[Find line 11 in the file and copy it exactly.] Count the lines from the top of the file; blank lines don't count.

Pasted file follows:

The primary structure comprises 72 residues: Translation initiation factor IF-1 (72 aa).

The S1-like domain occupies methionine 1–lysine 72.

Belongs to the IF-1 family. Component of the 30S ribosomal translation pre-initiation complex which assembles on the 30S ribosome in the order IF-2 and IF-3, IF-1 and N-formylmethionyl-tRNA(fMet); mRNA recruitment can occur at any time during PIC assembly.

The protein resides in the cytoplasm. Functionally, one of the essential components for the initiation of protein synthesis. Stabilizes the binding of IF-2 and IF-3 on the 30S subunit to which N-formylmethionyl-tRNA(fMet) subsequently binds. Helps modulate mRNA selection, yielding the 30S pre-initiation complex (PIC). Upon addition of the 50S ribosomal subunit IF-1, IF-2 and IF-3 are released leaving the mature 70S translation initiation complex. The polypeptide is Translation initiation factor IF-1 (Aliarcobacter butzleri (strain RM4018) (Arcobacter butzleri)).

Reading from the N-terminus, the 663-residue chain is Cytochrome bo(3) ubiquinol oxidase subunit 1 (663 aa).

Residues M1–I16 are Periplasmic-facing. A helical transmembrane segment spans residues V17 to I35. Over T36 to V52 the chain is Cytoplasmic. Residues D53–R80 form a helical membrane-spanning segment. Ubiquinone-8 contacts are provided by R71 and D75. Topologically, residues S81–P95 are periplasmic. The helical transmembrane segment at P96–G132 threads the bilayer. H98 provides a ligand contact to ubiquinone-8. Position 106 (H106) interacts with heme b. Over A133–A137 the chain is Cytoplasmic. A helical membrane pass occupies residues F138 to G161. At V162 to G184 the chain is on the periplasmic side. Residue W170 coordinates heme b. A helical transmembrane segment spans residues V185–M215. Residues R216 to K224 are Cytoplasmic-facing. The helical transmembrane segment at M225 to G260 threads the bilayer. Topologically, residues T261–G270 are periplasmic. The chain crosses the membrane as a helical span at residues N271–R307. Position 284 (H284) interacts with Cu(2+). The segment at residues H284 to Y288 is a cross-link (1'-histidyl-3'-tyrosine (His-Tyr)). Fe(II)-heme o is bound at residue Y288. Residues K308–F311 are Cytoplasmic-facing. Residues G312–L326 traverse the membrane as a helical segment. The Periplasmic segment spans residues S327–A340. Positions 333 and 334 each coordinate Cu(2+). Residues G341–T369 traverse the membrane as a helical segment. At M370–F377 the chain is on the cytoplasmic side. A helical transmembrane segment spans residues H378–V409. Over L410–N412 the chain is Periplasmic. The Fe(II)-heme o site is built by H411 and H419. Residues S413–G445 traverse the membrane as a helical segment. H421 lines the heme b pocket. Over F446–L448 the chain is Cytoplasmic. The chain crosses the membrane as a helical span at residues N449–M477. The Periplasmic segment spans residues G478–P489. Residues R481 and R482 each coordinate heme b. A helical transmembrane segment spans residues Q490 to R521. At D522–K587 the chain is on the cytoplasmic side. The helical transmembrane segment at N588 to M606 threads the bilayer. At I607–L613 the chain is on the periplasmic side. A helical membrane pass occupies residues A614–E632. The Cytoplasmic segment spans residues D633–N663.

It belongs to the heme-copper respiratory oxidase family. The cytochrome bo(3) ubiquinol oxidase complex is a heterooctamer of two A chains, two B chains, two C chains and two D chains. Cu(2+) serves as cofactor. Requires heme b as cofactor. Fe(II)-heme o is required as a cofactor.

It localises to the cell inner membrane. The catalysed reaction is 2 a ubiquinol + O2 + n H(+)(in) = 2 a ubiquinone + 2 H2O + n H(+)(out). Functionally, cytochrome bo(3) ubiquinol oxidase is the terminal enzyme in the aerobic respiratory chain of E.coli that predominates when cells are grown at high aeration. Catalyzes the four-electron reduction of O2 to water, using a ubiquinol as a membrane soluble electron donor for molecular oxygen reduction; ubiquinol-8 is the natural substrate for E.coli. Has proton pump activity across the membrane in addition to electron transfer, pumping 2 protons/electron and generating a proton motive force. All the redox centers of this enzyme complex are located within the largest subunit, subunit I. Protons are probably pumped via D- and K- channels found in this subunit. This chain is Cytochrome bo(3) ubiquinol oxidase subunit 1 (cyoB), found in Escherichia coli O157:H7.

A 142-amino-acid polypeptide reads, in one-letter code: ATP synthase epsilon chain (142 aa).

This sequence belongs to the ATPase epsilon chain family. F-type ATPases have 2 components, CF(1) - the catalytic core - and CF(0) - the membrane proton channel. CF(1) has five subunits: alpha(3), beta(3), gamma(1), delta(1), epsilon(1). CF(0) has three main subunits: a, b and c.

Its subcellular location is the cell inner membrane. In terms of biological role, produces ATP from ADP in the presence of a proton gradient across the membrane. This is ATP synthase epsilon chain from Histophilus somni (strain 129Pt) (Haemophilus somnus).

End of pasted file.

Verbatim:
Its subcellular location is the cell inner membrane. In terms of biological role, produces ATP from ADP in the presence of a proton gradient across the membrane. This is ATP synthase epsilon chain from Histophilus somni (strain 129Pt) (Haemophilus somnus).